No Home but the Struggle changes from a third person narrative to a first person narrative, as if, for the first time in the trilogy, the writer permits himself an inner life. He recalls his upbringing and his attempt, as a young man, to find a poetical voice. But this is no return to some pre-politic world, a nostalgia for ‘home’. He revisits his past in order to move forward as a politically committed writer. He returns to earlier concerns but at a higher stage of development - a kind of dialectical advance as suggested by the title of the trilogy, The Spiral Ascent.
The critics have consistently underestimated the force of Upward’s writing. They have found his style drab, a kind of British socialist realism. What is true is that, in comparison with his early style, the language of the trilogy (and the short stories he has written since) is pared down. There is no sense of words being wasted on superfluous detail. But that has not meant a sacrifice of imagination, as critics sometimes argue. Rather, the commitment to revolutionary politics - which occupies much of the narrative of the trilogy - comes across as inseparable from the emotional life of the writer.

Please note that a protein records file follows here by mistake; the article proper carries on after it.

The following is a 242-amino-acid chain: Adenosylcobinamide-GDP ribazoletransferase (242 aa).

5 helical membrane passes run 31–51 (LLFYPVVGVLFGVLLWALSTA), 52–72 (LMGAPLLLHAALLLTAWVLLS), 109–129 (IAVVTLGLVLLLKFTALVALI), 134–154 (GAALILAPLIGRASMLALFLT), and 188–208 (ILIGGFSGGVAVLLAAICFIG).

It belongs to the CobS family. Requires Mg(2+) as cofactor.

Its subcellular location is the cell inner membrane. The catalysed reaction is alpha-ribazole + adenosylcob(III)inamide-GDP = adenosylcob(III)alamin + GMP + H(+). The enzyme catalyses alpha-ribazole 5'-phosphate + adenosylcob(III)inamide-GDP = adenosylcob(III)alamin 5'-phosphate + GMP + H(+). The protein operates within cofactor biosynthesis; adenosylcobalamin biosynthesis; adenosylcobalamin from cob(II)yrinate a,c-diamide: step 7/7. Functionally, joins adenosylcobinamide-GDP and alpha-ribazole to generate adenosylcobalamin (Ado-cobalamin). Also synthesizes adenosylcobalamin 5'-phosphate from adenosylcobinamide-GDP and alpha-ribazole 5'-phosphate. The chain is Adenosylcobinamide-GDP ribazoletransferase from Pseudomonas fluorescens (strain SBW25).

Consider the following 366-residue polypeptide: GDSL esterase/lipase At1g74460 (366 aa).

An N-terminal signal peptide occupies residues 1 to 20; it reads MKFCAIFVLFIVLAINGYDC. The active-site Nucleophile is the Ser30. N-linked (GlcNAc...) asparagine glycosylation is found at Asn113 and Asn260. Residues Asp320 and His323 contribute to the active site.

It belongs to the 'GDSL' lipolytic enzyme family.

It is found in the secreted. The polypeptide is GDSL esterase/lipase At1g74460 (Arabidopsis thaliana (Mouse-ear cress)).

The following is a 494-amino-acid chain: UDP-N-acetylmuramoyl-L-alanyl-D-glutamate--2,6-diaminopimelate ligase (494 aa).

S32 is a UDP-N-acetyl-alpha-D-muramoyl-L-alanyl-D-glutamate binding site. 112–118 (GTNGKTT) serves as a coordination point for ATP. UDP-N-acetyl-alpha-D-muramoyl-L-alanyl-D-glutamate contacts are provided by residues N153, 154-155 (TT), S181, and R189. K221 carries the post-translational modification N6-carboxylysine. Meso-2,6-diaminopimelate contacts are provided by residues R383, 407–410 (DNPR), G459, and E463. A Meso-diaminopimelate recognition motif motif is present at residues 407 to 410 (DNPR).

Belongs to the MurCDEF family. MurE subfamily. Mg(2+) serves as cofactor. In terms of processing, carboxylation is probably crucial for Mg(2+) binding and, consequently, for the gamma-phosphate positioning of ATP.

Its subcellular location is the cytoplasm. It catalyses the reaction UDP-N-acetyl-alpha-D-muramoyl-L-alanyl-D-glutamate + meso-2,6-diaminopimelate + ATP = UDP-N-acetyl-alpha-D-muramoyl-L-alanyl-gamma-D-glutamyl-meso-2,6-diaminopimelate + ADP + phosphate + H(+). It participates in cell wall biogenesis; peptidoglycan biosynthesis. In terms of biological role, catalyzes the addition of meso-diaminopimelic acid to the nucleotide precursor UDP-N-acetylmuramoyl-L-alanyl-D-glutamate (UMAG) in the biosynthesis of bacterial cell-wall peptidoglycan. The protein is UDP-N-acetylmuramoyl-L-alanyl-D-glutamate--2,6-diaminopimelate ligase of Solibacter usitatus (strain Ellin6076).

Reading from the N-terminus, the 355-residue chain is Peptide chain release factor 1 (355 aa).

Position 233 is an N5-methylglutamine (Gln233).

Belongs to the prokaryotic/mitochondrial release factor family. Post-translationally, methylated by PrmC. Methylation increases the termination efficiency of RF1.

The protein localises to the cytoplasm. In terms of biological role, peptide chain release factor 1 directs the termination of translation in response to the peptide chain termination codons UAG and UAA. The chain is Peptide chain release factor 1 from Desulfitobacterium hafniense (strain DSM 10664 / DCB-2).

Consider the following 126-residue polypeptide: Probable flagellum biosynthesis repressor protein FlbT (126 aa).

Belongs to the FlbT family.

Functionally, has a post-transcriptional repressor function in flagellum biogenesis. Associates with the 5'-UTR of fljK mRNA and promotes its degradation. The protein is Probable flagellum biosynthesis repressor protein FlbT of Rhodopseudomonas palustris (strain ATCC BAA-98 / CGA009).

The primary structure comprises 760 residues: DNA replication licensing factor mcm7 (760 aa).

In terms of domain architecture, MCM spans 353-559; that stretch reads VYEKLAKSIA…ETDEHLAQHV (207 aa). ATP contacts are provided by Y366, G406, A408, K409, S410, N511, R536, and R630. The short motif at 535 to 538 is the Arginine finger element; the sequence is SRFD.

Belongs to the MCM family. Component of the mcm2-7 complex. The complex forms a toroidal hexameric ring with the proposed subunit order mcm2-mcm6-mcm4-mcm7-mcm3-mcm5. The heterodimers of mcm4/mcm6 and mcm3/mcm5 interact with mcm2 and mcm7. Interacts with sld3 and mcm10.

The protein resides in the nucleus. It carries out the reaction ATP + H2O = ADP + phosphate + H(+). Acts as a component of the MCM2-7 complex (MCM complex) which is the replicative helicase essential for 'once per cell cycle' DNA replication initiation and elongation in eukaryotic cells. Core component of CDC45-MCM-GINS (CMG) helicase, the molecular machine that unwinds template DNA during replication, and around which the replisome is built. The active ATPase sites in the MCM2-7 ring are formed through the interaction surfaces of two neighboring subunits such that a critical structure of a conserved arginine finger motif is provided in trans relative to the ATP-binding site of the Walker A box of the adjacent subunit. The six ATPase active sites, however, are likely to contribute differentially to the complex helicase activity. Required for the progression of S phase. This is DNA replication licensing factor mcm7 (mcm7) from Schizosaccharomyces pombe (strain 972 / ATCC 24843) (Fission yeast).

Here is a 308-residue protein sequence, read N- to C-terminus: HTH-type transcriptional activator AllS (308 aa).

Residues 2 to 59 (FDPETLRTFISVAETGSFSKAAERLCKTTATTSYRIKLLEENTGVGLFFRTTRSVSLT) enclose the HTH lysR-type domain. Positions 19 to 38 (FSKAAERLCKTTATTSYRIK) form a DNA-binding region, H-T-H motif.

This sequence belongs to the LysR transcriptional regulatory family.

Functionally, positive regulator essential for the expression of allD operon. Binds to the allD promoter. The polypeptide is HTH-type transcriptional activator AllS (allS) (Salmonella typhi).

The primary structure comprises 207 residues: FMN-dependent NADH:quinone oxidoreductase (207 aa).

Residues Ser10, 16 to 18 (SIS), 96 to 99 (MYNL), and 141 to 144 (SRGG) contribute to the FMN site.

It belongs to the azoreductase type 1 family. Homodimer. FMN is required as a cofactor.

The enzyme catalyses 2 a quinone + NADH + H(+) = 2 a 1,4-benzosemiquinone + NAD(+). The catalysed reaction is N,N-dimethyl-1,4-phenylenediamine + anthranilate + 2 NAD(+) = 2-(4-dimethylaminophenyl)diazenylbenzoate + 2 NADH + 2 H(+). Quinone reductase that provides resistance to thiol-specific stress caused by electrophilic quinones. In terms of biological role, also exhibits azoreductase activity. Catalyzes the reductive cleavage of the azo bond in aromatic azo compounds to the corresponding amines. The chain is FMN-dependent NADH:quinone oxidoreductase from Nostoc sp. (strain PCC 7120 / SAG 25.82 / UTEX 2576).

Upward continues to write. Neglected for decades (scandalously, the trilogy is out of print), an enterprising publishing house, Enitharmon, is making available to a new generation of readers a wide range of his writing from the 1920s to the 1990s.
The title of the most recent collection of his work, A Renegade in Springtime, says it all. Upward is still, in his 100th year, a renegade to the dominant class. The barbarism which brought Upward into politics 70 years ago - exploitation and war - finds itself opposed not just by a handful of survivors but by a new, vibrant global movement. Winter has given way to spring. Upward is our link to the past and a pointer to a future when we can finish the beast once and for all.